Computer power source: 4S LiFePO4 at 10 Ah.
Motor and control power source: 2S LiPo at 2.6 Ah.
Locomotion: Wheel Driven
An old Nikko R/C truck, with all the car parts, radio, and even steering servo ripped out.
Four-wheel drive (two differentials in plastic gearboxes) came with the truck.
Home-brew servo and H-bridge controller.
Controller/CPU: Intel Core i5-2500
A mini-ITX motherboard with 8 GB of RAM, 30 GB of SSD and an Intel Core i5-2500 provide the main analytical horsepower (not to mention 10 USB ports and a full development environment.) A number of homebrew boards based on AtMega328p microcontrollers drive sensors, motors, and interfacing.
The Intel runs Arch Linux (x64 architecture) and the AVR microcontrollers use my own runtime library with support for interrupts, asynchronous tasks, etc.
3x Ping sensors: left flank, right flank, backup
3x Sharp IR sensors: left wheel front, right wheel front, top-down ground sensing
nRF24L01+ wireless for remote display and e-stop
Polulu MinIMU 9DOF IMU (accelerometer + gyro) for center of gravity (a magnetometer on the same sensor is unusable because of interference from motors)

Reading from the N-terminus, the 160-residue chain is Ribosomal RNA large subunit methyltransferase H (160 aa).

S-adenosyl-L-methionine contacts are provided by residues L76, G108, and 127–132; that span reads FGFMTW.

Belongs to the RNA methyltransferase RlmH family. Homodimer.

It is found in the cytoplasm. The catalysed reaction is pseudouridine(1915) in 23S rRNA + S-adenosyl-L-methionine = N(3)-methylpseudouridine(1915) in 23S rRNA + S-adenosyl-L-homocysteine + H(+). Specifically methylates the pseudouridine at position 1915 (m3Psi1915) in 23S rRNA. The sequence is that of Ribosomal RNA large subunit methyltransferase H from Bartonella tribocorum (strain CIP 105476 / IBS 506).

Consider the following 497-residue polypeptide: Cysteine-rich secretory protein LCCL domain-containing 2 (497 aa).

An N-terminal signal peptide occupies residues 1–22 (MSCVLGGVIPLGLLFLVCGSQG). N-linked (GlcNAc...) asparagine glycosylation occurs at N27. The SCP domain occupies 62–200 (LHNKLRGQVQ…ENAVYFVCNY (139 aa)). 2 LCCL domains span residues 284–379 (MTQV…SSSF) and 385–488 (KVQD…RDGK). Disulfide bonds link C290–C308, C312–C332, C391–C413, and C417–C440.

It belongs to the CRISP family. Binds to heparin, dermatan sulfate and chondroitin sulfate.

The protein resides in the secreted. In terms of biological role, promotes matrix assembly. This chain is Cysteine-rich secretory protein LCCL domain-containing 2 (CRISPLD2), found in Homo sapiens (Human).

High-mounted Sparkfun HMC6352 compass.
GlobalSat BU-353 GPS
Dual 1080p Microsoft LifeCam Studio USB webcams.
Limit switch front contact sensor
Simple hobby servo for steering; built-in Nikko motors for 4WD propulsion.
Home-built high-amperage MOSFET H-bridge driven by PWM from AVR microcontroller.
I can't actually make categories for my album (get a permission denied error.)
Anyway, the main goal here is to use two webcams as world sensors. The theory is: "If humans can drive using mostly the input from two eyes, then why not robots?"
I had initially hoped to get high-resolution GPS input, but given the amount of interference and uncertainty, I am moving away from that, using it mainly for compass and velocity second opinions (just like the top-mounted compass and the gyro/accelerometer.)
Here is the mount I milled for the cameras:
Here is an example output from the "traffic cone classifier" routine:
The main application is written in C++ using FLTK 1.3 for a rough GUI. I develop by simply plugging in networking, display, and keyboard to the computer itself.
The runtime for the computer when idling is over 5 hours (128 Watt-hours LiFePO4 pack) but when compiling or doing analysis is a lot less.
The runtime for the motion is perhaps 30 minutes when moving, and more when standing still (though there are significant losses in some of the control boards that I'm not yet trying to fix.)
I built the LiFePO4 battery pack myself using raw 10 Ah cells and a battery protector/charger circuit board, plus a bunch of labor and soldering.
I'm trying to avoid hard-attaching pieces, so that I can tear the thing apart for debugging, which is needed more often than I'd like.